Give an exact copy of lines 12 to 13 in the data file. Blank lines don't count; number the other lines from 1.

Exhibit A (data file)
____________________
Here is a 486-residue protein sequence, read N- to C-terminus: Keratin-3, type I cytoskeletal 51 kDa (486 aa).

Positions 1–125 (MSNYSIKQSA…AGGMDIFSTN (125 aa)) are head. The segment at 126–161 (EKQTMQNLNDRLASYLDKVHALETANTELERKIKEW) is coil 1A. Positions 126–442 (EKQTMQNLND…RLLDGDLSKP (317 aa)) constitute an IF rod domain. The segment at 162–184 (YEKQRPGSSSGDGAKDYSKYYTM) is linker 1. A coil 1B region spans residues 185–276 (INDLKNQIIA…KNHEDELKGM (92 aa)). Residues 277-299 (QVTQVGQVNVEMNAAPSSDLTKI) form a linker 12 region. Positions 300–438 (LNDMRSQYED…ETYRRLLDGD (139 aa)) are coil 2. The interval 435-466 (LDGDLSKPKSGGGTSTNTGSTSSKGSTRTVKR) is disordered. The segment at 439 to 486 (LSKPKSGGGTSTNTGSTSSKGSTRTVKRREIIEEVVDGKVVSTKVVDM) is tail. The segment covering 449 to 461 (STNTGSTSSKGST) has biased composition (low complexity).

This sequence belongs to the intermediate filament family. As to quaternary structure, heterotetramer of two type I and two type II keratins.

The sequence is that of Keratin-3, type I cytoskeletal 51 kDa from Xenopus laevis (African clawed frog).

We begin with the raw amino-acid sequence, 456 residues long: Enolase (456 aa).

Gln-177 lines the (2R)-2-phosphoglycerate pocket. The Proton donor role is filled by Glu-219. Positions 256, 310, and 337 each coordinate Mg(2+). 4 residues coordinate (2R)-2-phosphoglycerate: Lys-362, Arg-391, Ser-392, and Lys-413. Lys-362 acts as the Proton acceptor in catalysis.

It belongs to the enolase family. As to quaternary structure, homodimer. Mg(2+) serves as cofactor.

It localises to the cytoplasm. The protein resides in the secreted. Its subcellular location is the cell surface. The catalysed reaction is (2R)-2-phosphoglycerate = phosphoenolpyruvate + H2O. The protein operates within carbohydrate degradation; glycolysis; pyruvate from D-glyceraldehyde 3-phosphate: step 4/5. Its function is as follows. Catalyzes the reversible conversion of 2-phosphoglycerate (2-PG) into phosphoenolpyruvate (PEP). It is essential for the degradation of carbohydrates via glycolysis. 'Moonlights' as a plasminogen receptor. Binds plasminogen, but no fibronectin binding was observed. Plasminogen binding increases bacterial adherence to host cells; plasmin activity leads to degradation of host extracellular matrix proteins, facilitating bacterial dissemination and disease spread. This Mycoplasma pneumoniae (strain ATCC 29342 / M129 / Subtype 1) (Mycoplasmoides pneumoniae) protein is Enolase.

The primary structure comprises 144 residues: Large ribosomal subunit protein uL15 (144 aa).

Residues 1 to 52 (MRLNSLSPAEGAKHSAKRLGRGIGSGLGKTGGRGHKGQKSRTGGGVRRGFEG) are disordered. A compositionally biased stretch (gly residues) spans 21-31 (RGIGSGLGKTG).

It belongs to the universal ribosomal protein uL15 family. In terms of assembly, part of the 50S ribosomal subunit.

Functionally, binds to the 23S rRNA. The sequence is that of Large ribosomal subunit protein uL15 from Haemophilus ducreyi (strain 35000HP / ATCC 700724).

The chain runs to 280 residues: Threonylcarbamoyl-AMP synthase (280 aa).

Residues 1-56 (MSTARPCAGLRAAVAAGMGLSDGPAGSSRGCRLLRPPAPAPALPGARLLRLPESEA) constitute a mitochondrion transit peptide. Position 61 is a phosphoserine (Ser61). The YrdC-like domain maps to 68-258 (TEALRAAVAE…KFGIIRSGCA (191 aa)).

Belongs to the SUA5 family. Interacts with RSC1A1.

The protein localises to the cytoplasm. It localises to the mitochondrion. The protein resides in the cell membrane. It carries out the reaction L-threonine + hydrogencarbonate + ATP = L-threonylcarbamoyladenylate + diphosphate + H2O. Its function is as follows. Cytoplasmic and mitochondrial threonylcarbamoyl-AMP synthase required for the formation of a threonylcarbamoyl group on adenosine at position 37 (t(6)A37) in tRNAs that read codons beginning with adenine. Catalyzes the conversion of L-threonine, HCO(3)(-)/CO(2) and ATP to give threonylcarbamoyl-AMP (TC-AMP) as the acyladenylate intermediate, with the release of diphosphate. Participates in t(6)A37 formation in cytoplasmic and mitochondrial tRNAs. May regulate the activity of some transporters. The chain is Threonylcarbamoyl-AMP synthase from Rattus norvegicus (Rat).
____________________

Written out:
Functionally, binds to the 23S rRNA. The sequence is that of Large ribosomal subunit protein uL15 from Haemophilus ducreyi (strain 35000HP / ATCC 700724).

The chain runs to 280 residues: Threonylcarbamoyl-AMP synthase (280 aa).